12. Charlotte Mason taught British history along with chronological history. As a separate history. British history is much longer than American history. But if you read a few biographies, and focused on an area of American history as an additional subject you would be able to in depth learn American history, people and government. It would then be easy to mentally place American history along with the big picture once you reach that place chronologically.
  13. All of our schooling products for other languages have been purchased in English. So that is why I was thinking teaching English first. And maybe waiting until he can fluently read English. But if that doesn't sound logical I am open for ideas and suggestions. He is starting kindergarten. So 5. I have not yet looked around at our options available. We are in the states at the moment but will be back soon. So I am trying to get our year all ready. The one issue I have is that I cannot read second language beyond the basics I need for living- groceries, paying bills, street signs etc. So I if I were to find a way to teach it I would need to find things around us or have friends teach him.
  14. Bilingual gamily. The alphabets are very different and letters can make different sounds. We will be teaching English with a very phonetic approach (Spell to Write and Read) Should I teach reading in both at the same time? Or do you wait until reading in English is fluent and then begin in another language for reading? Reading in second language is a must. I don't want my son to not know how to read it. Also I am not fluent enough to really pick up any book that would help me teach it. Should I just teach it with sight words? Thanks!
  15. I have the history cards and bible cards. Do I need the memory song? Does it just say the title of each card or does it add more?
  16. How old is your youngest? Kids before 10 can easily learn multiple languages and keep them straight. (We work overseas and I have seen it so often) Doing both in the same year should work just not at the same time. Maybe spit up by half a year and then review each language as you are learning the new one. It is common for kids to confuse grammar and words when learning more than one language. It is NORMAL and means they are processing the different grammar structures. And the confusion is a good sign of deep thought! I would go for it!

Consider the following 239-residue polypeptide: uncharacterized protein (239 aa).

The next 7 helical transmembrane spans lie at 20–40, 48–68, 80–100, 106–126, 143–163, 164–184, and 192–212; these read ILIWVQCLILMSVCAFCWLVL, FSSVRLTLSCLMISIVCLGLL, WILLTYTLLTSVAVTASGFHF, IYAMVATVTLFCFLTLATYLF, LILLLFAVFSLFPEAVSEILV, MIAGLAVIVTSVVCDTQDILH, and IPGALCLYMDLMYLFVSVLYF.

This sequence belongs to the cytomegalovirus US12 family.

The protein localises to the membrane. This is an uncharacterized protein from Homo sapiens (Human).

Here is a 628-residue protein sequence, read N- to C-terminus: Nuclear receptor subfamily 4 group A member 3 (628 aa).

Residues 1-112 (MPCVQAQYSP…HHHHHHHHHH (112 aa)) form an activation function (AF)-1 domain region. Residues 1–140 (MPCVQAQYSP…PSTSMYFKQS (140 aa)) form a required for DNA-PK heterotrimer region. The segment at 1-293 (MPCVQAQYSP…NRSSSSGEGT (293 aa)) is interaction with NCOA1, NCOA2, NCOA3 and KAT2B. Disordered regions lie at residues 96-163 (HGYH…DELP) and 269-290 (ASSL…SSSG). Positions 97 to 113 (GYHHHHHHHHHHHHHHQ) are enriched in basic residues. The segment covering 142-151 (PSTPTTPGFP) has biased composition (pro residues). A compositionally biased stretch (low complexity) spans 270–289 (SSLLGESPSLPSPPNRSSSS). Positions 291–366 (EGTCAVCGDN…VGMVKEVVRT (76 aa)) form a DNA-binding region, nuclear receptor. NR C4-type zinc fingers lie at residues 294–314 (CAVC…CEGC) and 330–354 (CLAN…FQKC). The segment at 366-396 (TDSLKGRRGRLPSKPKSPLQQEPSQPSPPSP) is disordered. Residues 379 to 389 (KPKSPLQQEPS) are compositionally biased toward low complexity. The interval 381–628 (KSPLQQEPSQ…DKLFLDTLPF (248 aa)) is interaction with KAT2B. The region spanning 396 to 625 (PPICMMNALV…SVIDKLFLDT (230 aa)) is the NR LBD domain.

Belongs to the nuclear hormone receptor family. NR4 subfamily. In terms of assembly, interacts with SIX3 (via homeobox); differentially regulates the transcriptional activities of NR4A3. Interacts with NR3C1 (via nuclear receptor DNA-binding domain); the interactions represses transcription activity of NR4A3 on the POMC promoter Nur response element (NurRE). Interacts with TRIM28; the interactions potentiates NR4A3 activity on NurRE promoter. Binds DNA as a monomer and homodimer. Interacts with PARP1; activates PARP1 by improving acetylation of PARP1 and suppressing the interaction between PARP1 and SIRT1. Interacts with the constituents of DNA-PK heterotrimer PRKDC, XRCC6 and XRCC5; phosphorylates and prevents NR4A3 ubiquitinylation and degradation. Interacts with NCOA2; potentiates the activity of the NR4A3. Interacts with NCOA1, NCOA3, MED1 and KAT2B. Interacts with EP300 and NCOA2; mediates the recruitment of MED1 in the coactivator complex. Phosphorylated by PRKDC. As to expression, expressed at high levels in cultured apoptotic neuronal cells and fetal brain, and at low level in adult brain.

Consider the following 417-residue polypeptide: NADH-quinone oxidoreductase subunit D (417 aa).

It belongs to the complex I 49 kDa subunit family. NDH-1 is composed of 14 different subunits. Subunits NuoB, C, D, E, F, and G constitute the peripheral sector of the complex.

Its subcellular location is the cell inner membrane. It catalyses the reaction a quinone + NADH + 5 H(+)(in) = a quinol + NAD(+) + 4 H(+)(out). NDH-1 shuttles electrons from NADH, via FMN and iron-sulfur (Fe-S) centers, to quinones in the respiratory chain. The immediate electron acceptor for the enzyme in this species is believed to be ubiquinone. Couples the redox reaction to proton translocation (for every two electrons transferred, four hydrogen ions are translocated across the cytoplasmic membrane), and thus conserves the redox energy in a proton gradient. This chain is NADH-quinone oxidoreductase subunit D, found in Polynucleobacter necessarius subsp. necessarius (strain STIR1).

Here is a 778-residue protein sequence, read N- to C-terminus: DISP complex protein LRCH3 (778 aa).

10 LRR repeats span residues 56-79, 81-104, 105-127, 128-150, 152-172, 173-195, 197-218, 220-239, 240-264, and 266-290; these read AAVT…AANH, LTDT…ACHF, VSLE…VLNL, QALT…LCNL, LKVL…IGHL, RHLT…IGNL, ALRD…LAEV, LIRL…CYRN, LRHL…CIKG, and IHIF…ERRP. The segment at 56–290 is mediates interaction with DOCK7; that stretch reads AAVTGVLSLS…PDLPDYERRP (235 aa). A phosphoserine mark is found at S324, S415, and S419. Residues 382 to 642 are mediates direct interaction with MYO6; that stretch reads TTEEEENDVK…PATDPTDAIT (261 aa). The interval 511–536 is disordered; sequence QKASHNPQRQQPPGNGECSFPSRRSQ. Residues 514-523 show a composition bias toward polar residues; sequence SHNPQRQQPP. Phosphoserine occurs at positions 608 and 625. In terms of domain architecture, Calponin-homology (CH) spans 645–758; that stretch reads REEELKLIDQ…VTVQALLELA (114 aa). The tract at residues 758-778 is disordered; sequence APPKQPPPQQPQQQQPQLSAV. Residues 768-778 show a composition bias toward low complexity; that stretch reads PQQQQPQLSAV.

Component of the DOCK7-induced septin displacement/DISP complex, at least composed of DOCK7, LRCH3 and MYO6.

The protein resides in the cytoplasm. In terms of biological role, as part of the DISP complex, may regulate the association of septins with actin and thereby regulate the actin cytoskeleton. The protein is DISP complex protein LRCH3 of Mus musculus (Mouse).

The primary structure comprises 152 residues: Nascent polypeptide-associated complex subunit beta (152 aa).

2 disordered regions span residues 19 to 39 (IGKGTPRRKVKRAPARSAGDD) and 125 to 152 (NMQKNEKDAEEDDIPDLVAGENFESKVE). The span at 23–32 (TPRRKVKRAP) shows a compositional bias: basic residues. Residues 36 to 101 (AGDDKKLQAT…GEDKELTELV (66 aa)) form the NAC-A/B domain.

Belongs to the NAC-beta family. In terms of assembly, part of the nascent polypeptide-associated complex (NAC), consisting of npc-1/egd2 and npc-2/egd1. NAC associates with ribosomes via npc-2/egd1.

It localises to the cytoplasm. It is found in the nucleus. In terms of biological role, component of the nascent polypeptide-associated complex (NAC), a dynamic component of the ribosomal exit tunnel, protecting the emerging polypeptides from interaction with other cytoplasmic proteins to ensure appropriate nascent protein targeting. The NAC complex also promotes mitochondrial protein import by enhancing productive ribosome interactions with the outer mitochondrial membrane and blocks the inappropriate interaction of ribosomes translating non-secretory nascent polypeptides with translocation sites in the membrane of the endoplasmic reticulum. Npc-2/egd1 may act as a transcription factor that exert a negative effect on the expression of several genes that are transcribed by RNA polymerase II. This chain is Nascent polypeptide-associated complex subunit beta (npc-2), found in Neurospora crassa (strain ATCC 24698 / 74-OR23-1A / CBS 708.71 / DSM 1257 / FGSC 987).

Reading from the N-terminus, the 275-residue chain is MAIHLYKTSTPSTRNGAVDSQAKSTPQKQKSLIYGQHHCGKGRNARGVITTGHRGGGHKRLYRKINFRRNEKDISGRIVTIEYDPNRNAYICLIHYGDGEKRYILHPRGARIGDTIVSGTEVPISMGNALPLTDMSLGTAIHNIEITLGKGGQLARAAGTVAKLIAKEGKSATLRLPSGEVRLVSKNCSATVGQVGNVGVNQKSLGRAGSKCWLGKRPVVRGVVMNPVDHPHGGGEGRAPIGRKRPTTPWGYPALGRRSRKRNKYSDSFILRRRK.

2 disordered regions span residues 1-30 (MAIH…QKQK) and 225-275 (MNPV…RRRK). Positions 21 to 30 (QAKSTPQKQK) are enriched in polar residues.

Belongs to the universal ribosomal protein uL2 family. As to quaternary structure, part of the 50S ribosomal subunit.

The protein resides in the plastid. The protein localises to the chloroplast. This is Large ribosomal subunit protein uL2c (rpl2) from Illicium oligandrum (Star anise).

17. Does TruthQuest lay out a plan for how to read through the books or just give you the book suggestions and then you pick how long it takes to read through it?
  18. Looking at buying either TruthQuest History or Beautiful Feet History. I would follow their plans on how to proceed and what to study in each year then. What are people's opinions and likes and dislikes about each?
  19. Does Living Memory fit well with Classical Conversations memory work?
  20. Living Memory looks wonderful thanks!
  21. Looking for suggestions for a complete memory work package. I just need someone else to have it all laid out for me. Looking to include scripture, poetry, and academic as well, If there is such a thing.
  22. Letter tiles are a great idea! That almost sounds like common sense. Sometimes looking at all these options over complicates things lol!
  23. Ellie- spell to write and read is what I am planning for the main phonics instruction. Do you have experience with it? I am just starting out and base most of my decisions by what I have read online. So any advice is welcome!
  24. Is Phonics Pathways a complete program? I have Spell to Write and Read which is complete. I just am looking at options for a quick workbook to reinforce the phonics instruction.
×
×
  • Create New...